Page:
Presentation Title

Does the macronutrient given to ants affect the number of living individuals in a colony?

Faculty Mentor

David Mbora

Start Date

17-11-2018 8:30 AM

End Date

17-11-2018 10:30 AM

Location

CREVELING 12

Session

POSTER 1

Type of Presentation

Poster

Subject Area

biological_agricultural_sciences

Abstract

Studies show that ants consume more carbohydrates (Rust, 2000), and worker ants change their harvesting strategies based on the nutritional demands among the individuals in the colony (Dussutour & Simpson, 2009), with workers using carbohydrates while larvae consume proteins. The purpose of this study then, was to test what happened to an ant colony when the nutritional needs could not be met. We predicted that if a control colony was given protein and carbohydrates, it would have more living individuals than colonies in which only carbohydrates and or only proteins were provided. In addition, the ant colonies with only protein may produce more larvae than the carbohydrate groups, while the control, with both protein and carbohydrate, would produce the most larvae.

We tested these predictions by exposing the control group to proteins and carbohydrates, half a cricket for protein and approximately .16g of apple for carbohydrate, the protein group to only half a cricket and carbohydrate group to approximately 0.16g of apple. The food was changed twice a week, over a nine week period. We then compared the number of ants alive, the activity rate, number of dead ants and number of larvae present under all three treatments. There was significant difference between ant colonies and activity rate (ANOVA, F=68.051, P-value <0.00), ant colonies and number of living ants (ANOVA, F=4.0714, P- value <0.02), ant colonies and larvae produced (ANOVA, F=5.0044, P-value < 0.00). In all of the differences, control had the highest amount while protein had the lowest amount in each difference that we looked at. These results show that when ants colonies’ macronutrient needs cannot be met, it affects the entire colony by lowering activity levels, reproductive rate and increasing death rate.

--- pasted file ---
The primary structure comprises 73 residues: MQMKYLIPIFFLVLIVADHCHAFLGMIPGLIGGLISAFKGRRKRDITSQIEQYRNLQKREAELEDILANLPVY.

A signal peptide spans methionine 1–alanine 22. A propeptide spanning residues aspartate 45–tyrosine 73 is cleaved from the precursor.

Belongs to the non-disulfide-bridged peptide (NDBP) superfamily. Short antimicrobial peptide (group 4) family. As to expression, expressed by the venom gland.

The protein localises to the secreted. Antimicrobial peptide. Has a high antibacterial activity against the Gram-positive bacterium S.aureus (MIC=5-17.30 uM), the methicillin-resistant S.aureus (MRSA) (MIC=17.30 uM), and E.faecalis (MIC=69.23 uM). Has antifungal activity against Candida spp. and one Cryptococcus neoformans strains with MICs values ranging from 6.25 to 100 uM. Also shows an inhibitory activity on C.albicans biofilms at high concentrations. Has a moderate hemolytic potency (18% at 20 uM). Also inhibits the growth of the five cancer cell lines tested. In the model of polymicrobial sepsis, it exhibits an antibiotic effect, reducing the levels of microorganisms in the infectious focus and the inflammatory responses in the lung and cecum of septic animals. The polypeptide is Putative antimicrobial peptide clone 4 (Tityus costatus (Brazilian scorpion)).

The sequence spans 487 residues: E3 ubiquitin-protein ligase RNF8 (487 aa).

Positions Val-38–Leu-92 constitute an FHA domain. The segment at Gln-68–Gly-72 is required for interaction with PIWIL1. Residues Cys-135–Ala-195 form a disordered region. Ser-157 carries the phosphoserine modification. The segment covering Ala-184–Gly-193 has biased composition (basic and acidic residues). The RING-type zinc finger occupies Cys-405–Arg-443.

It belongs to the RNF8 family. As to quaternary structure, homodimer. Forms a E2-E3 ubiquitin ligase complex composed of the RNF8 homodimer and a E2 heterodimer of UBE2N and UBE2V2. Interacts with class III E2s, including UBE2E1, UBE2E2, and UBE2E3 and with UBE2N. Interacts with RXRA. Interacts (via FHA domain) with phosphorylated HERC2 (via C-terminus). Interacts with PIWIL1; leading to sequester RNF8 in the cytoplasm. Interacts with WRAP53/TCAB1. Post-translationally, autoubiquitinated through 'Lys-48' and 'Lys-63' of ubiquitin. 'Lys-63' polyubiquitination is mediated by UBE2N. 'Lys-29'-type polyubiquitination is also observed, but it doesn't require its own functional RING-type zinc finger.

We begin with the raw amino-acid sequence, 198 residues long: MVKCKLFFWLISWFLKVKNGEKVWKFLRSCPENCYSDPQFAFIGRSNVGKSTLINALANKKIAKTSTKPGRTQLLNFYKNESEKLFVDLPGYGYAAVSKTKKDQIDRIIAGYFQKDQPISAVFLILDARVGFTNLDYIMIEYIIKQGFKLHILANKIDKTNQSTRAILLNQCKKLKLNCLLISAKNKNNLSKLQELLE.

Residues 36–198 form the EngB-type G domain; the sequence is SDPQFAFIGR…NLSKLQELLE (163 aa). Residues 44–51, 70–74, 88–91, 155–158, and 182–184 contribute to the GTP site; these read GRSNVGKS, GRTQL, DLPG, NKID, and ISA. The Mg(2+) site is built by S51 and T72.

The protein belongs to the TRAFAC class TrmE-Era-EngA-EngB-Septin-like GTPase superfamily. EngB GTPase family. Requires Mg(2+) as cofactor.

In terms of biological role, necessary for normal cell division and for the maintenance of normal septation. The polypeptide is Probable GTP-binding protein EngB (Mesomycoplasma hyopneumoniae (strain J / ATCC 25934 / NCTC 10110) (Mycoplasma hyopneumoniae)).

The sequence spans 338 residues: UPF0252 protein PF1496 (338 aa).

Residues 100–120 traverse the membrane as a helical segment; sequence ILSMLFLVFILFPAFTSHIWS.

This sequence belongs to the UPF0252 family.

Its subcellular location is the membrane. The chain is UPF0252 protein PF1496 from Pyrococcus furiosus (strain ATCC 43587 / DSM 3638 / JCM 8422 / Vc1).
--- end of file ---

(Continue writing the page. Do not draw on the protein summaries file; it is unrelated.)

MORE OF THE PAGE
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Nov 17th, 8:30 AM Nov 17th, 10:30 AM

Does the macronutrient given to ants affect the number of living individuals in a colony?

CREVELING 12

Studies show that ants consume more carbohydrates (Rust, 2000), and worker ants change their harvesting strategies based on the nutritional demands among the individuals in the colony (Dussutour & Simpson, 2009), with workers using carbohydrates while larvae consume proteins. The purpose of this study then, was to test what happened to an ant colony when the nutritional needs could not be met. We predicted that if a control colony was given protein and carbohydrates, it would have more living individuals than colonies in which only carbohydrates and or only proteins were provided. In addition, the ant colonies with only protein may produce more larvae than the carbohydrate groups, while the control, with both protein and carbohydrate, would produce the most larvae.

We tested these predictions by exposing the control group to proteins and carbohydrates, half a cricket for protein and approximately .16g of apple for carbohydrate, the protein group to only half a cricket and carbohydrate group to approximately 0.16g of apple. The food was changed twice a week, over a nine week period. We then compared the number of ants alive, the activity rate, number of dead ants and number of larvae present under all three treatments. There was significant difference between ant colonies and activity rate (ANOVA, F=68.051, P-value <0.00), ant colonies and number of living ants (ANOVA, F=4.0714, P- value <0.02), ant colonies and larvae produced (ANOVA, F=5.0044, P-value < 0.00). In all of the differences, control had the highest amount while protein had the lowest amount in each difference that we looked at. These results show that when ants colonies’ macronutrient needs cannot be met, it affects the entire colony by lowering activity levels, reproductive rate and increasing death rate.